DMD Speaker: Alter Perception to Open Opportunities
Fear, in particular fear of change and the future, is a powerful motivator affecting human behavior, said Mapes, who is author of the book "Quantum Leap Thinking." Persuading people to overcome their fear is essential to changing their habits.
Perception affects consumer buying behavior, Mapes explained. For example, tickets to Broadway theater shows once sold out six to nine months in advance; today, when economic uncertainty abounds, the majority of tickets are sold as little as a week in advance.
Furthermore, people tend to return to patterns of behavior with which they are comfortable, even after extensive efforts to change their behavior, he said. For example, people who see themselves as shy tend to isolate themselves and fulfill their own fears.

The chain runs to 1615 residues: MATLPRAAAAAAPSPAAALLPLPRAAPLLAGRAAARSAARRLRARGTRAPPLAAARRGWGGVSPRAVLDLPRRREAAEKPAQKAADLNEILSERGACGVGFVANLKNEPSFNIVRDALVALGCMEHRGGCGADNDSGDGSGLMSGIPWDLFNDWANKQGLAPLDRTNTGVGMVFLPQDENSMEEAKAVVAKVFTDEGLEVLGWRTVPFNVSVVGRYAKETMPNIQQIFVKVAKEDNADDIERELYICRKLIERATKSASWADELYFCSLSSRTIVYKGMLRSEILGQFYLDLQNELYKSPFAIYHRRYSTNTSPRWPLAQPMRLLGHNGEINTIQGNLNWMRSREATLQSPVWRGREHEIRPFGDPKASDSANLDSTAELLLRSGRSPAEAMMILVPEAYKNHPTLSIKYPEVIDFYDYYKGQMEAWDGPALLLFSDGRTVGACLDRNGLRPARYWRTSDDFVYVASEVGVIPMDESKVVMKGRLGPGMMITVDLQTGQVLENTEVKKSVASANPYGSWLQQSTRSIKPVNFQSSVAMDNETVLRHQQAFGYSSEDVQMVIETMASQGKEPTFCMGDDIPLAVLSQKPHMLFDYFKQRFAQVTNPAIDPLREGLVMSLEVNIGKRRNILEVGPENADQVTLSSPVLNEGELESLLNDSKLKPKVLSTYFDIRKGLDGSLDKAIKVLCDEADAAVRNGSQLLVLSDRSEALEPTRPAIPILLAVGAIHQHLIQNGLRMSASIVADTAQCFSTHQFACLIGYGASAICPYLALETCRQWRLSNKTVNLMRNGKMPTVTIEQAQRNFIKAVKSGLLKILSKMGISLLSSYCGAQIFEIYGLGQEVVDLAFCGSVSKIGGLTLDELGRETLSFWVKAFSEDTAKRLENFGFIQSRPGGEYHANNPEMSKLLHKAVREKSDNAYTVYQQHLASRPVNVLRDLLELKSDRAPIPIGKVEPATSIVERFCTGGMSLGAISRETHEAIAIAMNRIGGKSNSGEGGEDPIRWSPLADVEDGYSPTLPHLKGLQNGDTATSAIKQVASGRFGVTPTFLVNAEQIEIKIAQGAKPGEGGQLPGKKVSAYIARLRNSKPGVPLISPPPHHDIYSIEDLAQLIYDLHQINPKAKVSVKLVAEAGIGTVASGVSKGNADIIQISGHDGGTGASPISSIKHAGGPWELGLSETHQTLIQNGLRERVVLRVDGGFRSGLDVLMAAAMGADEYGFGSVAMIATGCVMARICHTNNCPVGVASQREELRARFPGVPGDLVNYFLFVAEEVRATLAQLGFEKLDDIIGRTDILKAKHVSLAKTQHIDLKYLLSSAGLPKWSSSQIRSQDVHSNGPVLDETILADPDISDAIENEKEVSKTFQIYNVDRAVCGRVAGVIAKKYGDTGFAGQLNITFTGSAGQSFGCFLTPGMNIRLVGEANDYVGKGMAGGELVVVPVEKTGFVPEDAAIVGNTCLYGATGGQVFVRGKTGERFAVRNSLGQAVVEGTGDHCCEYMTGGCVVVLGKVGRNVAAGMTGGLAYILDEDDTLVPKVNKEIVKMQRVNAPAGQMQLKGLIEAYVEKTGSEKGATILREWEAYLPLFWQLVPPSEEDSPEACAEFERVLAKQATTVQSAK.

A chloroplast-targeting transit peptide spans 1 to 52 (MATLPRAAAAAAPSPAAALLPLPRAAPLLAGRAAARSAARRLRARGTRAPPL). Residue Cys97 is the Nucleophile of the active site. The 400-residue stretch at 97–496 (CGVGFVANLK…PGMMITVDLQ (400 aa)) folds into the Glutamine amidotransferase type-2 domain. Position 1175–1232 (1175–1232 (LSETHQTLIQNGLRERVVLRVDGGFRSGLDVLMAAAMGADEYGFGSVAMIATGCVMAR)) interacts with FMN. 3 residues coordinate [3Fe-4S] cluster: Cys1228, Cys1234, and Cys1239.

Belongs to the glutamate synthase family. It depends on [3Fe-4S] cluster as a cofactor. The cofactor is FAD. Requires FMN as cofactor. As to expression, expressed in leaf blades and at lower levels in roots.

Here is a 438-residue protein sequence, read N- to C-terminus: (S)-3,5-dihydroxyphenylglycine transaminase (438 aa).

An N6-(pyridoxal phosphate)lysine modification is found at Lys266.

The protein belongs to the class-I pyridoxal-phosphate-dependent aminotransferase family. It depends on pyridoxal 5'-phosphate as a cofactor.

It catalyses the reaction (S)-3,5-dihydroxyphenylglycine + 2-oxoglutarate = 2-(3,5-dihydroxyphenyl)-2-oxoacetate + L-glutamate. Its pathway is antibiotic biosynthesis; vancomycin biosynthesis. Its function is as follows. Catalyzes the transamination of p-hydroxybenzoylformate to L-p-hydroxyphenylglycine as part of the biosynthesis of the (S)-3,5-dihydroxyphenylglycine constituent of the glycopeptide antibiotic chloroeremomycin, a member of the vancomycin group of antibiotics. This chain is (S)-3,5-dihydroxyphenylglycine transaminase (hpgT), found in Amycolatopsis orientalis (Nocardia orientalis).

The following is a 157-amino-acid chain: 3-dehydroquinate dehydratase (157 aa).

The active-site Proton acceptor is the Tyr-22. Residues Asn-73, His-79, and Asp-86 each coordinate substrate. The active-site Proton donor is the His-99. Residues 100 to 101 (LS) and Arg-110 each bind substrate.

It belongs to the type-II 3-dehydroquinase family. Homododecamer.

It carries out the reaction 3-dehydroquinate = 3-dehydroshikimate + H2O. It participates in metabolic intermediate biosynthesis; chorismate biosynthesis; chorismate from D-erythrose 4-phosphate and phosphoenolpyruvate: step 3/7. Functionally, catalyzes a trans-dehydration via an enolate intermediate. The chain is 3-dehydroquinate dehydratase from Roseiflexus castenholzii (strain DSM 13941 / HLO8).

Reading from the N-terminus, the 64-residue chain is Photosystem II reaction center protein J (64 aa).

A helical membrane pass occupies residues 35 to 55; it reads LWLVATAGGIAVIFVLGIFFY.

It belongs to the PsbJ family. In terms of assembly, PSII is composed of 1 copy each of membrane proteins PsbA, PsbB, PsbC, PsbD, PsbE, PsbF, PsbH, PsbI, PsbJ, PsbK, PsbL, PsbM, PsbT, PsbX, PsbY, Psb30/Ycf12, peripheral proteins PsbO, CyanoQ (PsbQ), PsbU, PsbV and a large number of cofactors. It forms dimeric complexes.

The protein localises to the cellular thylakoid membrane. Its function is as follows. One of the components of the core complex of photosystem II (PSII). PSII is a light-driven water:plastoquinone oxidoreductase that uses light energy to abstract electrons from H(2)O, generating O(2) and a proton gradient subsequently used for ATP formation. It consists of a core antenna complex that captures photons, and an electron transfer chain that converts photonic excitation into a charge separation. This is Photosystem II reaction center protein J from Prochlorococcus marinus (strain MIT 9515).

Mapes said he did a two-year study of 2,600 people who went to counseling and therapy for various problems, and found that 90 percent to 95 percent generally held their new behavior for at least three months, but after 12 months had reverted to their original status.
"When willpower comes up against imagination, imagination will crush it," he said. "It's when belief is aligned with imagination and action, that's when we're able to break out of the box."
He demonstrated the power of perception by eating a lemon and asking the audience to imagine themselves doing the same as they watched. A poll of the audience with a show of hands indicated that the majority experienced a physical reaction to seeing Mapes eat the tart fruit.
"I didn't make you feel anything," he said. "I put out the information, and you chose to feel what you felt."